Briana Heaney Published

Warm Sunny Days, Leaf Burns Cause Smokey Skies

smoke plumes around grassy area.Eric Douglas/West Virginia Public Broadcasting

An estimated 20 wildfires, mostly in the southern region of the state, have caused the hazy smoky air that many are experiencing this Monday. 

John Peck, a meteorologist with the National Weather Service, said he believes most of the fires are from a combination of weather patterns and human causes. 

“We’ve had very dry conditions over the last six days with no measurable rain across most of West Virginia,” Peck said. “That’s allowed the leaves to dry out quite a bit. So, a combination of mostly human causes starts the problem with people burning leaves legally at night,” 

In W.Va. it is legal to burn leaves from 5 p.m. to 7 a.m. However, if the fires are not distinguished properly, the leaves can reignite when the sun comes up and become larger uncontained fires. This is what Peck believes caused today’s fires and is common in the drier months of the fall. 

“The important thing is that if you are burning legally at night, you need to make sure that’s completely out. And make sure it isn’t rekindled during the day,” Peck said. 

These local fires are less likely to disturb residents’ airways and allergies than smoke that had traveled from further distances, like the Canadian wildfires this summer, he said.  

“With the smoke being so local, the particle size is relatively big. It’s not like the really small stuff that gets down here from the distant wildfires,” Peck said. “So, if (residents) go outside and they are feeling an issue, just masking up will help take care of quite a bit of that”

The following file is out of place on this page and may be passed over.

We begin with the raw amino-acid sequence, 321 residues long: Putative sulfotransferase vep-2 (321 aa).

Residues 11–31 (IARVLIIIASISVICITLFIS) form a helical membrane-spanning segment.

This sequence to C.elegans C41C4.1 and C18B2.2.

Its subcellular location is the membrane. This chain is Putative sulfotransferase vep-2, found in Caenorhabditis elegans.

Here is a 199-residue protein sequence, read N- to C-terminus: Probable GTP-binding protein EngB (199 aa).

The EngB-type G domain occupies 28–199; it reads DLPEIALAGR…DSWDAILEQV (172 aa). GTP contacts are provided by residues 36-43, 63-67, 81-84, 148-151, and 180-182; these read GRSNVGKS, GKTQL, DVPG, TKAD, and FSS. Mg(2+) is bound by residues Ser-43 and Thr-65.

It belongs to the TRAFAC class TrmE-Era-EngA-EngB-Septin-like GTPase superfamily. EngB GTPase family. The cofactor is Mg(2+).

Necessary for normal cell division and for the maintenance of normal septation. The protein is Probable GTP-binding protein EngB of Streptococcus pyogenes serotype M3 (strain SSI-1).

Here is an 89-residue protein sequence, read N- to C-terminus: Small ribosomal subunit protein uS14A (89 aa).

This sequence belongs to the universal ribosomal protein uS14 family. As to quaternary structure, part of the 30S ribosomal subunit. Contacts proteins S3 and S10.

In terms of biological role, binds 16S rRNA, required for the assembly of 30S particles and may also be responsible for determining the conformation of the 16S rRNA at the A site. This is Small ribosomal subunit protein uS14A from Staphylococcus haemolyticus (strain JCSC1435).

The National Weather Service is expecting at least a few more days of dry, seasonally-warm weather, with rain expected to begin Thursday or Friday. 

“We generally expect these kinds of nuisance fires to keep going for the next few days with relatively smoky air,” Peck Said. 

Winds moving in through the week will help keep the smoke from accumulating and becoming denser throughout the week. As new weather fronts move in they will help mix up the smoke, Peck said. 

“It’s just going to be the fires upstream of you. The winds, the smokes pooling down wind and it’s spilling into your face, basically. But it’s not going to accumulate. It’s just going to be stuff that’s being produced at the current time,” Peck said. 

The Kanawha County Commission has requested the Division of Forest Management to issue a burn ban. 

“We have grave concerns that additional forest fires will occur,” said the request signed by Commissioners Ben Salango, Kent Carber, and Lance Wheeler. “State Code prohibits outdoor burning from Oct. 1 through December 31 from 7 a.m. to 5 p.m. However, we believe an additional ban should be enforced.”